Public space has been extended into electronic networks, typologically it finds itself redefined as multiplicity of public-private couplings.  Finally architects had to let go of the modernist dream of public space as the merry, plannable patchwork of given public spheres. Democratic systems provoke the conflict which public spheres are tolerated as politically legitimate, and do not, on the other hand, automatically settle in advance which ones are not. This implies that no particular public sphere, no individual project strategizing space may claim this preconfirmed status for itself. As of today, the place of the public sphere remains void. And if there was the much claimed multiplicity, how does it allow for such structures and provide the possibility for the formation of local or geographically and temporally segmented communities? -> additional information

lectures by researchers as well as by guests will be held as basis for discussion and project feedback / invited guests: Georg Flachbart/mind21Vasco Granadeiro/PhD student at MIT PortugalSabine Knierbein/SKuORMark Shepard/UB Dept. of Media Studies

research workshop at PENN University

A social network is conceived of as a multiplicity of social units and its relationships among them. A network also functions as a relational structure. Within formalized networks, the quality of units and relationships is not defined. Singular units or actors are individual people; but of course they can also be subgroups or even institutions. Relationships may have communicative, family like, economic or financial attributes, they may be weak or strong, of individual or collective nature. In terms of power and impact networks prove to produce a broad spectrum of structures reaching from egalitarian to hierarchical or asymmetrical structures. Between the image of the actor him/herself, normative conceptions of networks or its symbolic representations on one hand, and the empirical analysis, quite often there seems to be a big discrepancy.

The workshop addressed genesis and dynamics of social relationships and networks in varying phases of transformation (change of structure): - extension of economic dependencies /- change of cultural identities /- processes of social exclusion, marginalization -> additional information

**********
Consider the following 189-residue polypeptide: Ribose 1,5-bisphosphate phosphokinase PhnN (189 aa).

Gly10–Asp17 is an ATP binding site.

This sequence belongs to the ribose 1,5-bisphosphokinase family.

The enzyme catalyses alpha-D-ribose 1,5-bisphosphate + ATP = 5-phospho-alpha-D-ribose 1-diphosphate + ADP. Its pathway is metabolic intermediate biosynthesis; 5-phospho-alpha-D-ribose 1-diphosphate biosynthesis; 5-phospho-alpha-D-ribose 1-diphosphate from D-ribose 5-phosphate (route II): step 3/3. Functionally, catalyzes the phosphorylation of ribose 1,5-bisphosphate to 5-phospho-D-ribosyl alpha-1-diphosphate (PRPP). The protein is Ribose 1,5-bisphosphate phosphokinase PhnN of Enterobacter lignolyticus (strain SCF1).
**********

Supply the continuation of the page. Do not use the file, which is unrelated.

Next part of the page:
Lindy Hop in the Burggarten

Yesterday, I met a bunch of people who were dancing in public. A self-organized group of people who met during “Lindy hop” dance courses started to bring their dance workshops outside. They bring their music and speakers with them and meet Friday evenings in the Burggarten and Saturday evenings in the Volksgarten. The dance floor is open to everyone who can dance the Lindy hop. They told me that they often meet tourists from all over the world who dance with them for a few songs and then leave.

Conference: amberConference’10, Datacity

The second international conference of amberConference which will be held in conjunction with the amber’10 Art and Technology Festival. The theme for this year’s event is ‘Datacity’. read more

Istanbul, Turkey, 6th and 7th of November 2010

1 September 2010: Submission deadline (Up to 500 words abstract)

Subject Headings:

  • The politics of data and contemporary Urban governmentality.
  • Politics of data circulation and use.
  • Contemporary security and surveillance discourse.
  • Legality and legitimacy of data collection and use.
  • Political economy of data generation.
  • Value of metadata in a data-driven society.
  • The notion of Smart cities and urban management.
  • Datazen: the consumer in a transurban dwelling pattern.
  • Urban mundane and serendipity in the digital age.
  • Urban artistic sensibilities in the digito-technological age.
  • City as a “space of flows”: Networked urban topology as an art material.